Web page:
Contrary to the popular view that they were a people obsessed with religion and death, the ancient Egyptians were in fact very much concerned with the enjoyment of life--so much so that they desired their civilized, often exuberant existence to be continued for ever in the afterlife. Thus they equipped their tombs with all the trappings of life on earth and decorated the walls with colorful scenes depicting their many activities, pleasures and pastimes. With the aid of a wealth of illustrations from the British Museum's rich Egyptian collections, Miriam Stead combines the evidence from the tombs with that of excavation and written sources to recreate a remarkably vivid and wide-ranging picture of life in ancient Egypt.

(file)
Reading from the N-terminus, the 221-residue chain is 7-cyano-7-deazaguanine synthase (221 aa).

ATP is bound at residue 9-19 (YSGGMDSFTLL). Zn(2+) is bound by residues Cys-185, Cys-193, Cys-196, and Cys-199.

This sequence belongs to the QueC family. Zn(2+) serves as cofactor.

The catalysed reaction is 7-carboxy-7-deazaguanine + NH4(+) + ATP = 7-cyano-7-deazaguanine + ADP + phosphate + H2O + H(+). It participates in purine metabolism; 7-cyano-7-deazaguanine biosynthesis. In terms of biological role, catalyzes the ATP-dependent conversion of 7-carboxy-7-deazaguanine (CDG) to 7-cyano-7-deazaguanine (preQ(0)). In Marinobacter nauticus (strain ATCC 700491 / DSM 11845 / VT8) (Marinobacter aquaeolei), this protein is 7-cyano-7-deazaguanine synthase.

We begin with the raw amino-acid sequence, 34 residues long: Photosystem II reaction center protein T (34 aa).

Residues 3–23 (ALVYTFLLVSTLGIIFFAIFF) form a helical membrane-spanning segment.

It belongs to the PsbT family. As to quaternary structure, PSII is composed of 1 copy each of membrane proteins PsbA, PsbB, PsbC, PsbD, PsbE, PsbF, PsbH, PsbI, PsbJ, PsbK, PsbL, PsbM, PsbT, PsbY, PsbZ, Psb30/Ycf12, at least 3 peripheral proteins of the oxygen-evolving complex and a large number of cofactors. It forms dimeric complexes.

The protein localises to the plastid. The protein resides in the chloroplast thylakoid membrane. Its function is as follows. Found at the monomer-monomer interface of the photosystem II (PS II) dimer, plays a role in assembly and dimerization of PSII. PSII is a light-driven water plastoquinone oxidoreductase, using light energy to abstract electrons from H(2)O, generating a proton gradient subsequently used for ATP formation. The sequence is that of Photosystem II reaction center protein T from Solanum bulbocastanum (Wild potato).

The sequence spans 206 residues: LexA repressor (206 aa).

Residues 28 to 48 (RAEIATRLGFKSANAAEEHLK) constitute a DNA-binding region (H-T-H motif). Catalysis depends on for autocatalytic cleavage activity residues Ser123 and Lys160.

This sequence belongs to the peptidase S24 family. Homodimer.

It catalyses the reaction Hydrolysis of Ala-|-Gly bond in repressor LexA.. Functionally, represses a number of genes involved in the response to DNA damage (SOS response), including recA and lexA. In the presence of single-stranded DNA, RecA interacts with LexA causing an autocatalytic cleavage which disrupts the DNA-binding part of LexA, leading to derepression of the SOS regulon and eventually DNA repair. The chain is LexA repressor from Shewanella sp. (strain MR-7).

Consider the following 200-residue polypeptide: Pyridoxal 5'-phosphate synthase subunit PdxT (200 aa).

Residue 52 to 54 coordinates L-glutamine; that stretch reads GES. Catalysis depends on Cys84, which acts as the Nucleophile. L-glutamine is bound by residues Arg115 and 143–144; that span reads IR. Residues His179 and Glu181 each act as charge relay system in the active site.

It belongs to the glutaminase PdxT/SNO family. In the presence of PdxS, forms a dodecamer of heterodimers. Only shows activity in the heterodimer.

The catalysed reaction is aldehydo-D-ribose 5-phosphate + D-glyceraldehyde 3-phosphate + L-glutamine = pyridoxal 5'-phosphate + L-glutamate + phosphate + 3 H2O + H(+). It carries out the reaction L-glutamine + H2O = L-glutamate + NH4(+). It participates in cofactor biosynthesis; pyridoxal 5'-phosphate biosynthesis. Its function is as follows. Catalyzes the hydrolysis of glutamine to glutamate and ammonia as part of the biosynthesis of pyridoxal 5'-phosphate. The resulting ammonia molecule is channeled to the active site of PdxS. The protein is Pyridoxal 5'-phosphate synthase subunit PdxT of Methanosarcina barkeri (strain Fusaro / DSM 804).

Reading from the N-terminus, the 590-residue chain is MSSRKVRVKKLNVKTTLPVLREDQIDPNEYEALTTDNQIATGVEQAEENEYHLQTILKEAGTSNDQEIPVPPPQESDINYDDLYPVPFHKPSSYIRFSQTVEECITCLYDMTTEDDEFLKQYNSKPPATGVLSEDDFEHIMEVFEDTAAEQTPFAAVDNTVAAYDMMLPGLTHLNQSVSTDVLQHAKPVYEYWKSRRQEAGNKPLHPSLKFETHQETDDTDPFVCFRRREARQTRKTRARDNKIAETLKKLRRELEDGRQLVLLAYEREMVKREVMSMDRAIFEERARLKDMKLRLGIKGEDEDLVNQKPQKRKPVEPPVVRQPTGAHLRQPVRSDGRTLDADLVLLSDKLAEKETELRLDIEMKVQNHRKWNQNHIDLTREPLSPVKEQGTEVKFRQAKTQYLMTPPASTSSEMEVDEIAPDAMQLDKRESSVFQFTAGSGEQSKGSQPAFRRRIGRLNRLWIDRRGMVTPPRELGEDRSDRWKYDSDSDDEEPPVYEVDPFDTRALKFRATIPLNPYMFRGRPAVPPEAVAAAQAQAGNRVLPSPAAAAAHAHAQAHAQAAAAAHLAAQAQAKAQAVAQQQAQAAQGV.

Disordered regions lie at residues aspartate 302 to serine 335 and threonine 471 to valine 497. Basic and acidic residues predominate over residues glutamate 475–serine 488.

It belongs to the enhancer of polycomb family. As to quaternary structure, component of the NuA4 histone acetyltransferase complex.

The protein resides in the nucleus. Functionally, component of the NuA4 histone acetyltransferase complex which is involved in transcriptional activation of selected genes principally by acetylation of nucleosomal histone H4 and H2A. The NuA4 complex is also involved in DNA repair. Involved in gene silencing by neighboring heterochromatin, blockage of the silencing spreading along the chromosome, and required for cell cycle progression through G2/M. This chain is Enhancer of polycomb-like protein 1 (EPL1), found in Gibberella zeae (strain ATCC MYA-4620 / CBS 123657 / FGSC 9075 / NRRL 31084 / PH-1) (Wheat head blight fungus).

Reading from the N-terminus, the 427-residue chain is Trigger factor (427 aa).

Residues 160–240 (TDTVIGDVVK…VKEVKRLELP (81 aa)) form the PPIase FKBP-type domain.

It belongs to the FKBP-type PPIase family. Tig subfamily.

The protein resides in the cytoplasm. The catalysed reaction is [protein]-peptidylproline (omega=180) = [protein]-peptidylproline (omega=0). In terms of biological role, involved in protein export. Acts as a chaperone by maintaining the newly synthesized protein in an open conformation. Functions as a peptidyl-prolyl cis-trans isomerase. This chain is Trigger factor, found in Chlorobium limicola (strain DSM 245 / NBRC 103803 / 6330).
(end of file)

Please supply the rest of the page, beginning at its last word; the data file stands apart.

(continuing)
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Amarna Amenophis amulets Amun ancient Egypt ancient Egyptians animals artisans beads birds bronze Bubastis chest cloth colour consisted contained Copy by Nina corvee cosmetic craftsmen crops decorated Deir el-Medina deities depicted dress drill dwelling ears Eighteenth Dynasty El-Amarna elaborate example eye paint festival frequently glass glazed composition goddess gods grain hair harvest Height hippopotamus Horus household ivory jars jewellery kilt kohl Length linen magic marriage material Medina Medinet Habu metal Middle Kingdom mould Nakht Nile Old Kingdom ostracon papyrus perfume Pharaoh pieces pleated popular pottery predynastic probably Ptah reed religious Renenutet roof round royal scene shows scribe senet servants shaped shown shrine side slaves statue stelae stele sticks stone stools strings Taweret technique temple Thebes tomb towns usually variety vessels wall West Bank wife wine women wood wooden workmen's village worn